Dr. Rose–Redwood is an assistant professor of geography at Texas A&M University, College Station, Texas 77843.
GENEALOGIES OF THE GRID: REVISITING STANISLAWSKI'S SEARCH FOR THE ORIGIN OF THE GRID–PATTERN TOWN*
Version of Record online: 21 APR 2010
2008 American Geographical Society
Volume 98, Issue 1, pages 42–58, January 2008
How to Cite
ROSE–REDWOOD, R. S. (2008), GENEALOGIES OF THE GRID: REVISITING STANISLAWSKI'S SEARCH FOR THE ORIGIN OF THE GRID–PATTERN TOWN. Geographical Review, 98: 42–58. doi: 10.1111/j.1931-0846.2008.tb00287.x
I would like to thank the John W. Kluge Center at the Library of Congress for providing the financial support that enabled me to complete the current study as part of a larger project on the historical geography of spatial rationalization and the politics of calculation. I also received constructive feedback from Michael E. Smith at Arizona State University as well as from two anonymous reviewers and the journal's editor, Craig Colten. Of course, I take full responsibility for any errors of fact or interpretation in the content of this article.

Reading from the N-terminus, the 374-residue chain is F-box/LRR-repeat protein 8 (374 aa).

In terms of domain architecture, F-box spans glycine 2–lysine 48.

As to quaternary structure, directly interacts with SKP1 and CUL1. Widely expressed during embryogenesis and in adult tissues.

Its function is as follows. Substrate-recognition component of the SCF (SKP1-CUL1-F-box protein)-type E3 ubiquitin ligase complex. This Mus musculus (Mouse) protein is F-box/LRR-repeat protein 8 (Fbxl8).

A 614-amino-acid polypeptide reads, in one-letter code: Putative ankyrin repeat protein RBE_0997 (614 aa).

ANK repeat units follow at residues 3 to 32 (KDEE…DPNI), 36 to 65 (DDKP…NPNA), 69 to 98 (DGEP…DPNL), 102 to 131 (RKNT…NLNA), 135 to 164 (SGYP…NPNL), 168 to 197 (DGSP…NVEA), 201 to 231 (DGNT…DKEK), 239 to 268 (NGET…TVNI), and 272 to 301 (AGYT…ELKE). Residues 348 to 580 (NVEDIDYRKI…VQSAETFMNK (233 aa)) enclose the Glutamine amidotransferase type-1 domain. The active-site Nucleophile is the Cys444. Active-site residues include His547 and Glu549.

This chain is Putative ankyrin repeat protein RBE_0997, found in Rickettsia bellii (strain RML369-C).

- Issue online: 21 APR 2010
- Version of Record online: 21 APR 2010
- orthogonal planning;
- Dan Stanislawski;
- urban form
ABSTRACT. As a spatial form, the grid pattern has influenced a range of human activities, from urban planning, architecture, and modern art to graphic design, archaeology, and cartography. Scholars from different disciplines have generally explored the role of the grid within their respective fields of inquiry. One of the earliest geographical attempts to systematically trace the origin and diffusion of the grid-pattern town was provided by Dan Stanislawski in the mid–twentieth century. In this article I critically examine the limitations of Stanislawski's theory of the grid's origin as a means of challenging the doctrine of diffusionism more generally. I then provide a selective overview of recent approaches to understanding the grid and call for a comparative genealogy of gridded spaces and places.